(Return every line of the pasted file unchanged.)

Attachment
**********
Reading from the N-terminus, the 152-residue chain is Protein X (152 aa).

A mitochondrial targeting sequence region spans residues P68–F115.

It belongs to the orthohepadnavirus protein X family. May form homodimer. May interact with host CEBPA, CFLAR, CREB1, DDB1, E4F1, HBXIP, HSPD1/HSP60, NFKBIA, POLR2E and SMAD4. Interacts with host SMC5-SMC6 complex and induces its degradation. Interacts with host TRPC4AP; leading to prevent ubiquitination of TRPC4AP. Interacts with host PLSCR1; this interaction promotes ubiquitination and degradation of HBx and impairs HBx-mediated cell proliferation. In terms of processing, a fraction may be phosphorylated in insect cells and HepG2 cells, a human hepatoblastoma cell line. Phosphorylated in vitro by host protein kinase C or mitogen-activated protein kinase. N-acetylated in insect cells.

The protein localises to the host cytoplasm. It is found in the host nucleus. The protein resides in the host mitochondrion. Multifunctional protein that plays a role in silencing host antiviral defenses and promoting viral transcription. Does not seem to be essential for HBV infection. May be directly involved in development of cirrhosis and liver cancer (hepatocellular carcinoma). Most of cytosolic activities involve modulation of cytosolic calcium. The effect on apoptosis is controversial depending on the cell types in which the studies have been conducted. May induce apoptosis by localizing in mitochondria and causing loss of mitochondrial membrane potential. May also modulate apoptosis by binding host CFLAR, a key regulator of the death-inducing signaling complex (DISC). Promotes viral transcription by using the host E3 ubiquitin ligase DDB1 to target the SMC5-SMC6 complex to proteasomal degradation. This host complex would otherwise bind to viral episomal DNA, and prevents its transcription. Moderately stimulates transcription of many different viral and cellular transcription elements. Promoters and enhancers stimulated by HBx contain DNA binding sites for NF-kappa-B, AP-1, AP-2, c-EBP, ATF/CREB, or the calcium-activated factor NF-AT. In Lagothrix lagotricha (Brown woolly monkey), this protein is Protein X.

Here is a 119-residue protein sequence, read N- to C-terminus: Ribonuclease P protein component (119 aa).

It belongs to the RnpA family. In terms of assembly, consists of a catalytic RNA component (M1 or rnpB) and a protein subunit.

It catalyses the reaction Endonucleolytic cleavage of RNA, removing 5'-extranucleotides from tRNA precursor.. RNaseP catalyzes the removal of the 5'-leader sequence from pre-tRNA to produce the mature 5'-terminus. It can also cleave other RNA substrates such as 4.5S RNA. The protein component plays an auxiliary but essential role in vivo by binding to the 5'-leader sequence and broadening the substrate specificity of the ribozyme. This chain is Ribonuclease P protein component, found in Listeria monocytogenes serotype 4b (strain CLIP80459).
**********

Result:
Reading from the N-terminus, the 152-residue chain is Protein X (152 aa).

A mitochondrial targeting sequence region spans residues P68–F115.

It belongs to the orthohepadnavirus protein X family. May form homodimer. May interact with host CEBPA, CFLAR, CREB1, DDB1, E4F1, HBXIP, HSPD1/HSP60, NFKBIA, POLR2E and SMAD4. Interacts with host SMC5-SMC6 complex and induces its degradation. Interacts with host TRPC4AP; leading to prevent ubiquitination of TRPC4AP. Interacts with host PLSCR1; this interaction promotes ubiquitination and degradation of HBx and impairs HBx-mediated cell proliferation. In terms of processing, a fraction may be phosphorylated in insect cells and HepG2 cells, a human hepatoblastoma cell line. Phosphorylated in vitro by host protein kinase C or mitogen-activated protein kinase. N-acetylated in insect cells.

The protein localises to the host cytoplasm. It is found in the host nucleus. The protein resides in the host mitochondrion. Multifunctional protein that plays a role in silencing host antiviral defenses and promoting viral transcription. Does not seem to be essential for HBV infection. May be directly involved in development of cirrhosis and liver cancer (hepatocellular carcinoma). Most of cytosolic activities involve modulation of cytosolic calcium. The effect on apoptosis is controversial depending on the cell types in which the studies have been conducted. May induce apoptosis by localizing in mitochondria and causing loss of mitochondrial membrane potential. May also modulate apoptosis by binding host CFLAR, a key regulator of the death-inducing signaling complex (DISC). Promotes viral transcription by using the host E3 ubiquitin ligase DDB1 to target the SMC5-SMC6 complex to proteasomal degradation. This host complex would otherwise bind to viral episomal DNA, and prevents its transcription. Moderately stimulates transcription of many different viral and cellular transcription elements. Promoters and enhancers stimulated by HBx contain DNA binding sites for NF-kappa-B, AP-1, AP-2, c-EBP, ATF/CREB, or the calcium-activated factor NF-AT. In Lagothrix lagotricha (Brown woolly monkey), this protein is Protein X.

Here is a 119-residue protein sequence, read N- to C-terminus: Ribonuclease P protein component (119 aa).

It belongs to the RnpA family. In terms of assembly, consists of a catalytic RNA component (M1 or rnpB) and a protein subunit.

It catalyses the reaction Endonucleolytic cleavage of RNA, removing 5'-extranucleotides from tRNA precursor.. RNaseP catalyzes the removal of the 5'-leader sequence from pre-tRNA to produce the mature 5'-terminus. It can also cleave other RNA substrates such as 4.5S RNA. The protein component plays an auxiliary but essential role in vivo by binding to the 5'-leader sequence and broadening the substrate specificity of the ribozyme. This chain is Ribonuclease P protein component, found in Listeria monocytogenes serotype 4b (strain CLIP80459).